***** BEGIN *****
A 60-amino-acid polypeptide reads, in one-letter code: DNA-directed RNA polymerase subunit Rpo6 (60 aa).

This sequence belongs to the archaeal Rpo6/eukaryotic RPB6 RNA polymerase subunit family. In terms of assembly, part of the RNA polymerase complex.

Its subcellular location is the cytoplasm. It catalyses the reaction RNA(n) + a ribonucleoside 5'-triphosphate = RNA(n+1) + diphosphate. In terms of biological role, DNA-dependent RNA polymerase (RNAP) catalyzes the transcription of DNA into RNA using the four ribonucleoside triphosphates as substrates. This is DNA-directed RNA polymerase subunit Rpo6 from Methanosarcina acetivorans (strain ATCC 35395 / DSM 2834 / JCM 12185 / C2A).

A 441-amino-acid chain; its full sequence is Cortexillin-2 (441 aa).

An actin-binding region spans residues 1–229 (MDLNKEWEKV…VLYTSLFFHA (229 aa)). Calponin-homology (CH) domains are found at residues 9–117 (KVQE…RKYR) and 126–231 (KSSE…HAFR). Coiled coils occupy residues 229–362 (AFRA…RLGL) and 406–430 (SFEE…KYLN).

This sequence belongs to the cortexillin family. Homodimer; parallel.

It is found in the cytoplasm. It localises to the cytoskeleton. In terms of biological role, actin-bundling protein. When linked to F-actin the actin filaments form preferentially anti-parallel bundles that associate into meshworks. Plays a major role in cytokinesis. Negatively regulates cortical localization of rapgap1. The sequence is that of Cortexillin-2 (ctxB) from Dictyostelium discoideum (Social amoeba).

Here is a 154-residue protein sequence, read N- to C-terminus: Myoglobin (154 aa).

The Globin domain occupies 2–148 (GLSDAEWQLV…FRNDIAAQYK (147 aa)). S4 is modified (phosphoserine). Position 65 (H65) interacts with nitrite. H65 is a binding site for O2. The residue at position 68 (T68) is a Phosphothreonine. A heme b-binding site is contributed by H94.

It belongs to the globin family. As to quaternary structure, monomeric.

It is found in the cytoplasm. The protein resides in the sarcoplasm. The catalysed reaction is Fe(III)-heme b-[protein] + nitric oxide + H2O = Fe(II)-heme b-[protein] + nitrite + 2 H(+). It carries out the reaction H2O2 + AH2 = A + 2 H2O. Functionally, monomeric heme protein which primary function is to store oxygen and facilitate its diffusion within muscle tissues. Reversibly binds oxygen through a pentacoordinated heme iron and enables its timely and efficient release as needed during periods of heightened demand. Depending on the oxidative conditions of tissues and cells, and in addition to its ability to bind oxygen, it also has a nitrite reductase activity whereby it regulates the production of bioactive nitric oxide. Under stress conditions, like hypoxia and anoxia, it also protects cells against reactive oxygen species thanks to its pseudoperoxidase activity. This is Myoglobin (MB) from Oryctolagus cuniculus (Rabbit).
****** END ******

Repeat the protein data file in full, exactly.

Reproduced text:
A 60-amino-acid polypeptide reads, in one-letter code: DNA-directed RNA polymerase subunit Rpo6 (60 aa).

This sequence belongs to the archaeal Rpo6/eukaryotic RPB6 RNA polymerase subunit family. In terms of assembly, part of the RNA polymerase complex.

Its subcellular location is the cytoplasm. It catalyses the reaction RNA(n) + a ribonucleoside 5'-triphosphate = RNA(n+1) + diphosphate. In terms of biological role, DNA-dependent RNA polymerase (RNAP) catalyzes the transcription of DNA into RNA using the four ribonucleoside triphosphates as substrates. This is DNA-directed RNA polymerase subunit Rpo6 from Methanosarcina acetivorans (strain ATCC 35395 / DSM 2834 / JCM 12185 / C2A).

A 441-amino-acid chain; its full sequence is Cortexillin-2 (441 aa).

An actin-binding region spans residues 1–229 (MDLNKEWEKV…VLYTSLFFHA (229 aa)). Calponin-homology (CH) domains are found at residues 9–117 (KVQE…RKYR) and 126–231 (KSSE…HAFR). Coiled coils occupy residues 229–362 (AFRA…RLGL) and 406–430 (SFEE…KYLN).

This sequence belongs to the cortexillin family. Homodimer; parallel.

It is found in the cytoplasm. It localises to the cytoskeleton. In terms of biological role, actin-bundling protein. When linked to F-actin the actin filaments form preferentially anti-parallel bundles that associate into meshworks. Plays a major role in cytokinesis. Negatively regulates cortical localization of rapgap1. The sequence is that of Cortexillin-2 (ctxB) from Dictyostelium discoideum (Social amoeba).

Here is a 154-residue protein sequence, read N- to C-terminus: Myoglobin (154 aa).

The Globin domain occupies 2–148 (GLSDAEWQLV…FRNDIAAQYK (147 aa)). S4 is modified (phosphoserine). Position 65 (H65) interacts with nitrite. H65 is a binding site for O2. The residue at position 68 (T68) is a Phosphothreonine. A heme b-binding site is contributed by H94.

It belongs to the globin family. As to quaternary structure, monomeric.

It is found in the cytoplasm. The protein resides in the sarcoplasm. The catalysed reaction is Fe(III)-heme b-[protein] + nitric oxide + H2O = Fe(II)-heme b-[protein] + nitrite + 2 H(+). It carries out the reaction H2O2 + AH2 = A + 2 H2O. Functionally, monomeric heme protein which primary function is to store oxygen and facilitate its diffusion within muscle tissues. Reversibly binds oxygen through a pentacoordinated heme iron and enables its timely and efficient release as needed during periods of heightened demand. Depending on the oxidative conditions of tissues and cells, and in addition to its ability to bind oxygen, it also has a nitrite reductase activity whereby it regulates the production of bioactive nitric oxide. Under stress conditions, like hypoxia and anoxia, it also protects cells against reactive oxygen species thanks to its pseudoperoxidase activity. This is Myoglobin (MB) from Oryctolagus cuniculus (Rabbit).